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social, health, political imagery through the lens of George J Huba PhD © 2012-2019

Posts tagged neural networks

Big data this, big data that. Wow. At the end we will have better ways to sell underwear, automobiles, and “next day” pills (although in the latter case politics and religion might actually trump Amazon and Google). Blind empiricism. Every time you click a key on the Internet it goes into some big database.

“Little data” — lovingly crafted to test theories and collected and analyzed with great care by highly trained professionals — has built our theories of personality, social interactions, the cosmos, and the behavioral economics of  buying or saving.

Big data drives marketing. Little data drives the future through generalizable theory.

Click on the figure below to zoom.

in praise of little data

Aaahhh… GiGo (garbage in/garbage out). The GiGo phenomenon haunts data analysts, statisticians, researchers, theorists, and someone who loses their identity.

So these huge [health] datasets we keep hearing about … who controls them? what is their validity? reliability? utility? who else gets to see them?

And the data mining algorithms… proprietary or public? based on which tests and algorithms? who developed? who validated? are the methods valid? reliable? have utility?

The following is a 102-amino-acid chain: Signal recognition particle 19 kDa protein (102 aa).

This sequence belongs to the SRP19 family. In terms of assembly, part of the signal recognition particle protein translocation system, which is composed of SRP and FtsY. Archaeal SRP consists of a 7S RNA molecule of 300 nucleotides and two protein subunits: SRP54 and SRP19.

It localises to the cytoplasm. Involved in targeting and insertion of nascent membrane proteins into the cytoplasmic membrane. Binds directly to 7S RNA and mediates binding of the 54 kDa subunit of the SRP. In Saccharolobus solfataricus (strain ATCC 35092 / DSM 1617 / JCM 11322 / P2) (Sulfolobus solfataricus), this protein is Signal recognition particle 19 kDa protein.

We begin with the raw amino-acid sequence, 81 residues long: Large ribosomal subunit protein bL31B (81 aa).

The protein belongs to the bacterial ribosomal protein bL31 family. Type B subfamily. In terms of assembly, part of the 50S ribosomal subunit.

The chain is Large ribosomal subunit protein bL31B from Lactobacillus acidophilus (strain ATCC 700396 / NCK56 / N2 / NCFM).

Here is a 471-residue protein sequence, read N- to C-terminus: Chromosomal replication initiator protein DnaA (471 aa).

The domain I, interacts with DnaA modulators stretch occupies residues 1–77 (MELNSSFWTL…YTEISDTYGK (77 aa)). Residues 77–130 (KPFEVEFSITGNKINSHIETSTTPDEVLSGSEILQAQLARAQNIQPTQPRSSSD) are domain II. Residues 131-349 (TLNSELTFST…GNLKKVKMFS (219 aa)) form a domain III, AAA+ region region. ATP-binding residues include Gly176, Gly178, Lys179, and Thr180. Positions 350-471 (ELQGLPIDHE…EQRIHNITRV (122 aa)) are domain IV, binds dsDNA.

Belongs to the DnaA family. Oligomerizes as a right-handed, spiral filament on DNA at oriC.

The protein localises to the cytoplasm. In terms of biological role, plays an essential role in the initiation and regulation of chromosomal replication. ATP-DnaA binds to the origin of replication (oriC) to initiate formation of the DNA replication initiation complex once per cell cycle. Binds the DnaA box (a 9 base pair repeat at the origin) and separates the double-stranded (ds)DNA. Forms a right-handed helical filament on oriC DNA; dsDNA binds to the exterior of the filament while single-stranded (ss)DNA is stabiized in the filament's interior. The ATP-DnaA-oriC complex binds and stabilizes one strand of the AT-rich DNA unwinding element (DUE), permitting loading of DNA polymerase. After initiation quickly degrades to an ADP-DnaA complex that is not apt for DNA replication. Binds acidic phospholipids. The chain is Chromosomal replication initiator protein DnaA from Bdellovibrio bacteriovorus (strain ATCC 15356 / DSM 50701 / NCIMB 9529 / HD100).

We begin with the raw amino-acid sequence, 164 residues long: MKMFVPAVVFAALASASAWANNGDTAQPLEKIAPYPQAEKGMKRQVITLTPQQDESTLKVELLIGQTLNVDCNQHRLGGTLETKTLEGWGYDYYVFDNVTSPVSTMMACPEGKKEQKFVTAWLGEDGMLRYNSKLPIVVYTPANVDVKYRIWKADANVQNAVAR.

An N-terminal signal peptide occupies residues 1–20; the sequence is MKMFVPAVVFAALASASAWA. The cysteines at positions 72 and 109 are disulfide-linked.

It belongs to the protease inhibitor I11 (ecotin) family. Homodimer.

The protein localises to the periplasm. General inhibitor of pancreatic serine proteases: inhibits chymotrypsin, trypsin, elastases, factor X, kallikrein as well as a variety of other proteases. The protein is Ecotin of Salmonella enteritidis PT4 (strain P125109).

And the results coming out of big data and proprietary data mining algorithms… reliable? valid? useful? clearly interpreted? limitations stated? misinterpreted?

Is big data and data mining about using world-wide data to find solutions to some of the world’s problems or to sell more books, videos, and cola?

I don’t think anyone really understands the big data sets and their limitations. I doubt that more than a small percentage of the data mining algorithms are valid. I sure as hell do not want somebody blindly using these algorithms on data they do not understand and then helping the government limit healthcare visits for high need, low resource individuals (sound familiar to anyone?).

An experienced statistician-data analyst-methodologist knows that when analyzing a large data set you must spend 98% of your time looking at (and fixing if possible) bad data points. The final 2% of your work is then much more likely to show something that is reliable, valid, and useful.

Big Data may save us, or it might kill us first. Or it might make us Borg or batteries.

Right now the analysts are reticulating splines.

No mo …. GiGo. [Is Nicki Minaj available to record this mantra?]

splines